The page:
by Roger LaPointe
Picking up the phone I heard silence, followed by the distinctive sound of an old man clearing his throat. I still answer the phone and talk to customers. I used to love it, but in today’s world of instant gratification I rarely hear from anyone with a clue about how to hold a conversation. This guy was different. I knew I could help him out.
Still lifting sixty or more years after he first picked up a barbell, he told me of a time when that act alone was pure rebellion. It was an age before Arnold. No one had a gym membership, because you were lucky if there was even a YMCA in your town, regardless of whether or not there was a set of weights in the basement. Almost all the gyms were garage gyms, because commercial ones didn’t really exist. Tough guys in motorcycle jackets lifted weights and wore white undershirts, to show off their rebellion. Today, everybody wears T-shirts, with or without a clever picture or slogan. Athletes, you defied your coach if you lifted weights, because weightlifting made you “muscle bound”.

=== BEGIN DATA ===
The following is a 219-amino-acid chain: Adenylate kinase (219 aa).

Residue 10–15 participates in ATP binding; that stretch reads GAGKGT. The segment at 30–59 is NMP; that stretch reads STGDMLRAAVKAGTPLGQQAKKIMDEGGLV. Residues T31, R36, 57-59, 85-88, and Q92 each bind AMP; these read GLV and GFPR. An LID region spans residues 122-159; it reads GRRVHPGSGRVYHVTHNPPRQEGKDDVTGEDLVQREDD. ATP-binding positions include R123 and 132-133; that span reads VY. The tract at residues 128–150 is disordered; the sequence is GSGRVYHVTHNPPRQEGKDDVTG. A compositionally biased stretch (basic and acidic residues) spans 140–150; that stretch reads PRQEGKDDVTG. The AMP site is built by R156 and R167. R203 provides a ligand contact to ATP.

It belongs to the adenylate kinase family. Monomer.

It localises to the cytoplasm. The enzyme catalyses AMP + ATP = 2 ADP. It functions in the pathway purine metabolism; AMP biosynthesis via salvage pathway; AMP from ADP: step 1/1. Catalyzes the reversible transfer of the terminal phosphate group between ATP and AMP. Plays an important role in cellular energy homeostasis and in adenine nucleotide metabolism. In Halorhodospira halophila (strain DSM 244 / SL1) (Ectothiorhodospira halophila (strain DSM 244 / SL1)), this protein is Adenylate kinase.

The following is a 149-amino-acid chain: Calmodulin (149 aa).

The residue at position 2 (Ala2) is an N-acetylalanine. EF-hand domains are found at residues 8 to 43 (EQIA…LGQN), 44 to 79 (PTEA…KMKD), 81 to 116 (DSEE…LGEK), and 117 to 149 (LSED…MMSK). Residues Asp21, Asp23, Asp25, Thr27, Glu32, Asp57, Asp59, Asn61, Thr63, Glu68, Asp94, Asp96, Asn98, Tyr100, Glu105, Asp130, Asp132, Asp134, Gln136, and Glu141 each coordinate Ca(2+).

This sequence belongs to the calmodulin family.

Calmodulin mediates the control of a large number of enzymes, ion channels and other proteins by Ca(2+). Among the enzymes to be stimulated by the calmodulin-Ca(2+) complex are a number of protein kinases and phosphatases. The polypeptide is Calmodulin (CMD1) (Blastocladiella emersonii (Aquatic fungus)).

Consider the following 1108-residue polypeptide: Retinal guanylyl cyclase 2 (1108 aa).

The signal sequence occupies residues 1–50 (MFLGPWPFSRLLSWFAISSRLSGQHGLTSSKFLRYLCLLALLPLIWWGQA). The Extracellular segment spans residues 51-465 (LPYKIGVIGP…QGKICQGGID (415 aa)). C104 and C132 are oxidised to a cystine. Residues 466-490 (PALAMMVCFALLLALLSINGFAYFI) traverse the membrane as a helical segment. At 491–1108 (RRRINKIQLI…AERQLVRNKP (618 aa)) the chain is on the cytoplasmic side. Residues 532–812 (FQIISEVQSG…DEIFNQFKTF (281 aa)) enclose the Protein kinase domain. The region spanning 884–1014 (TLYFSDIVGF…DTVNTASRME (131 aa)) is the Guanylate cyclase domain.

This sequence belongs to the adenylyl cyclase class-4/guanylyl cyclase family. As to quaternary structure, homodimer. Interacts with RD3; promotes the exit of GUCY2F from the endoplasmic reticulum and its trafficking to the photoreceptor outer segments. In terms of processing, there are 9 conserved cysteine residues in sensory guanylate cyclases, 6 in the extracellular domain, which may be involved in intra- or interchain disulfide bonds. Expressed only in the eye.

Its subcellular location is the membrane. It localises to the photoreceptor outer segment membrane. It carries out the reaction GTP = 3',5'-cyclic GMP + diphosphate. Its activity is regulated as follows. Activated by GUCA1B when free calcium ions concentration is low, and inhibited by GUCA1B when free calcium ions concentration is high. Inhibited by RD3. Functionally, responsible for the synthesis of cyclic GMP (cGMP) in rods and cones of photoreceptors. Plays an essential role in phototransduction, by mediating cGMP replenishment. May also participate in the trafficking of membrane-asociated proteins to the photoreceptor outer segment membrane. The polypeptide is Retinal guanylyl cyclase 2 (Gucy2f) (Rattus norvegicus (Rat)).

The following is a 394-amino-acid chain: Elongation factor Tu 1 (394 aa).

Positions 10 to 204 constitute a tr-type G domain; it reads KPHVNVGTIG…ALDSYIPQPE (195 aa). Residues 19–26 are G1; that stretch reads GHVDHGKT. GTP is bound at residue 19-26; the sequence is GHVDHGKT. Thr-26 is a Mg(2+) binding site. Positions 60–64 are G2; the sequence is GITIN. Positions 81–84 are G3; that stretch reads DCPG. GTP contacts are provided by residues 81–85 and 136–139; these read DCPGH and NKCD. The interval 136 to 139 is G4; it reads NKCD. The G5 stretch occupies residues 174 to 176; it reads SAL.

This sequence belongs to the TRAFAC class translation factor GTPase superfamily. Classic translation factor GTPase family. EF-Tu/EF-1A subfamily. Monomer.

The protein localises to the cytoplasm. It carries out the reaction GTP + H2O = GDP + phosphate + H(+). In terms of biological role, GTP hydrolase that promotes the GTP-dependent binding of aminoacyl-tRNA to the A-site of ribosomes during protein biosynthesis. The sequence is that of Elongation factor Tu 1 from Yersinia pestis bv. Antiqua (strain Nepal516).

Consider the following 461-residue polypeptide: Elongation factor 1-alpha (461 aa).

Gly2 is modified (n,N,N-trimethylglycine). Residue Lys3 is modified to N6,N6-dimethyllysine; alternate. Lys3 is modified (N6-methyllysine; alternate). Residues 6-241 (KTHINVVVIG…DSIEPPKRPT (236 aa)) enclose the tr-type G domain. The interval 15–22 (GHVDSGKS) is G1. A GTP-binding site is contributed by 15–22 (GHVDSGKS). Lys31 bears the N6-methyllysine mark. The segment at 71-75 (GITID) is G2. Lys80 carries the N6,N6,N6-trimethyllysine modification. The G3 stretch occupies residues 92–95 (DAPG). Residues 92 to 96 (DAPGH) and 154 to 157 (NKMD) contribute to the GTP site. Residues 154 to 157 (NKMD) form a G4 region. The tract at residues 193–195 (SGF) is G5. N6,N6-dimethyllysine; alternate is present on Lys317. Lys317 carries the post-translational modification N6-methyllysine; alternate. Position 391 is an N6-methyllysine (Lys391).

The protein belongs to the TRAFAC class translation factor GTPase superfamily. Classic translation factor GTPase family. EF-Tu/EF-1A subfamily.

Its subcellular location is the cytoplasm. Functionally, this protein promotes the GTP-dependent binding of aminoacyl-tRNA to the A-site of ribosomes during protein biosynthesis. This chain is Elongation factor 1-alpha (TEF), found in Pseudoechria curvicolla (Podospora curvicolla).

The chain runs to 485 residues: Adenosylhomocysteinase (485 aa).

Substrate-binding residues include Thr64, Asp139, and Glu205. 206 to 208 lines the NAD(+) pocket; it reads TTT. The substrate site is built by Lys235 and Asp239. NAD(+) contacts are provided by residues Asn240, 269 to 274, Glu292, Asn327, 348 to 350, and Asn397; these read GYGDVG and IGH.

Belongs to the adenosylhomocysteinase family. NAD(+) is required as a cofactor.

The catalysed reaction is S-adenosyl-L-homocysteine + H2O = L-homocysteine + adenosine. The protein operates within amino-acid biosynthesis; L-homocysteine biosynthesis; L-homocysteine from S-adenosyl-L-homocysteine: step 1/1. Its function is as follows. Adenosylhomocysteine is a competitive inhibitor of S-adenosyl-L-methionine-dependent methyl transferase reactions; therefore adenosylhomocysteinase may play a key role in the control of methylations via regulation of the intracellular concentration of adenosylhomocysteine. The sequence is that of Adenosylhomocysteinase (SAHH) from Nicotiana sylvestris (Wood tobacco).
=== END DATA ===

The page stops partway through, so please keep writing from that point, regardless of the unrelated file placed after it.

I never considered my weightlifting to be an act of rebellion, but this old guy remembered that first day he picked up a barbell. That thing could have been red hot out of the foundry, burning the experience into his brain because it screamed rebellion. His older brother learned to lift weights in the navy, the one who had come home with the tattoo of a hot red head pin-up girl, not his brother the army officer.
I guess things have come full circle. When you lift in your garage, instead of a commercial gym, you are rebelling. If you lift free weights, instead of running on treadmills and lifting with machines, you are rebelling. Heck, just lifting heavy low reps is considered an act of rebellion today. “Cut abs” seem to be more important than a strong back.
That old guy was building a gym for his grandson. He sent me a couple photos and told me to match his gym as closely as possible. You guessed it. He hadn’t updated anything since the 1950s: lots of standard sized iron, bars, kettlebell handles, speed bag & heavy bag, thick handles, iron boots. You get the idea. Now, you ask, why wasn’t the kid doing this project himself? I asked the same question. The quick answer was that he had, but because of a divorce, Mom did not approve. It was up to Grandpa to help instill a little rebellion in the kid.
PS. The old guy had also included a picture of the red head and he was right about it, she did have the right amount of curves. I made sure to point out that Red Head Retro Pin-Up poster we have. It’s now framed in the kid’s bedroom.
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